A LONG-TERM VISION

Mexico 2016 | CONSTRUCTION & REAL ESTATE | INTERVIEW

TBY talks to Luis Rojas, General Director of Freyssinet, on building infrastructure, reduced government spending, and investing in the future.

Luis Rojas
BIOGRAPHY
Luis Rojas is a civil engineer with an honors degree from the Monterrey Institute of Technology and Higher Education. He received a postgraduate degree in structures from the ISBA, France. Rojas has 35 years of experience in engineering and the construction of bridges and other structures. He is the President of the XX AMIVTAC Board of Directors and is currently the General Director of Freyssinet de Mexico.

How has the company evolved since its incorporation and what role has the company played in the development of infrastructure in Mexico?

This year we celebrate our 50th anniversary. Freyssinet was incorporated by a group of foreign engineers arriving in Mexico to help the country build the needed infrastructure. When we first arrived we were here to assist Mexican companies with equipment to build bridges. Over the last half a century, our company has supported local constructors as well as those arriving in the country to build new infrastructure with new technologies patented by us and used worldwide. We help with the construction studies and designs; we help to improve construction systems and we help to implement latest innovations. We believe that all constructors are our partners, rather than our competitors. One of our main achievements has been the investment we have made in training, knowledge, security, applications, and productivity.

What have been the main challenges you faced when adapting new technologies to the Mexican market?

The main challenge has been to make sure we properly and successfully apply new technologies to our partner's and customer's needs, which is why we always put together a working team in order to make each single project a complete success and better understand the needs of each of our partners and customers. We also faced some challenges when trying to change the working culture of some companies, who valued a cheaper price over quality of the final product. In the end, something that at the beginning seems cheap can turn out to be the most expensive aspect. We always promote the idea that quality is the cheapest option. Over the years, we have become more Mexican and this helped us better understand the particularities of the local market.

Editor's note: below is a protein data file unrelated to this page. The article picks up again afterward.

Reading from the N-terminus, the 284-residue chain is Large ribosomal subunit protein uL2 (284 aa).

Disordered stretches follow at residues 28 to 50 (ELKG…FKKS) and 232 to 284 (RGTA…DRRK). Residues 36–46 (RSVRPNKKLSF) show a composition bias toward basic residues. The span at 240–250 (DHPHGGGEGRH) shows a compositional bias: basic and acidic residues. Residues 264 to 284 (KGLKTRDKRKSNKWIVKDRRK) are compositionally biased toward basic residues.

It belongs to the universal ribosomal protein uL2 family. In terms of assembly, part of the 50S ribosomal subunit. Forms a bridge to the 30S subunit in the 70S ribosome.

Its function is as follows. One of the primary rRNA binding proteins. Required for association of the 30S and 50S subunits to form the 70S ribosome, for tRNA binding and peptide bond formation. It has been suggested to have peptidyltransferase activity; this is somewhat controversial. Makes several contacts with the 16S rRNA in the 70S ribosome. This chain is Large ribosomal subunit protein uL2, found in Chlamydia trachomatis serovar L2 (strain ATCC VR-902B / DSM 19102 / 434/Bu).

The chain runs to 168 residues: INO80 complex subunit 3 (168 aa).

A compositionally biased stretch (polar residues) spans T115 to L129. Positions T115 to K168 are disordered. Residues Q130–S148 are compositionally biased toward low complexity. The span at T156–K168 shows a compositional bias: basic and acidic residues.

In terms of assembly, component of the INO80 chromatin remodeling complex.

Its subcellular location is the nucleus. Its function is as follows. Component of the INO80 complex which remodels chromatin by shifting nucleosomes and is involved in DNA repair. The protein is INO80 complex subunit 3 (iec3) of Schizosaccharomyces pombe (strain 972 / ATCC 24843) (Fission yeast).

How has the company been adapting to falling government spending on infrastructure projects?

We try to diversify our operations and bring new technologies in other sectors such as anti-seismic activities, oil and gas, etc. We also put greater effort in security after the latest events in Ecuador, as Mexico also has seismically active areas in the country. Finally, we also try to import more technology and know-how from Freyssinet, creating more synergies than we have currently. We also continue to invest in our staff; we currently have over 1,000 employees.

What major innovations do you bring to the Mexican market right now?

Apart from the anti-seismic technology, we are bringing innovation to the infrastructure repair and maintenance works, an area in which we have also increasingly focused our efforts lately. When a country reaches that stage that no more large transport and road infrastructure is needed, such as in many Western European countries, then you need to invest in maintenance of that infrastructure. Mexico still needs to invest a great deal in infrastructure, but as this industry grows at a fast pace, we want to be one step ahead. Also, because for Mexico it is extremely important to invest in current infrastructure such as sewerage systems, roads, bridges, buildings, cement warehousing, large warehousing infrastructure, and water deposits for example. It is extremely important to make sure Mexicans have a long-term vision when it comes to infrastructure. This is about investing in the future of the country and caring about it. I truly believe this new focus will help us diversify our business activity in Mexico and find new market niches.

What is your vision for Freyssinet in the next five years?

We would like to see a greater business diversification of the company in Mexico. We need to increase the services we offer as well as more actively reach out to the private sector. We want to further develop our own projects through new PPPs. We have the capability to offer more integrated services to PPPs and we want to do so in the near future. We will invest even more in training our people through the school and bringing in more new technologies.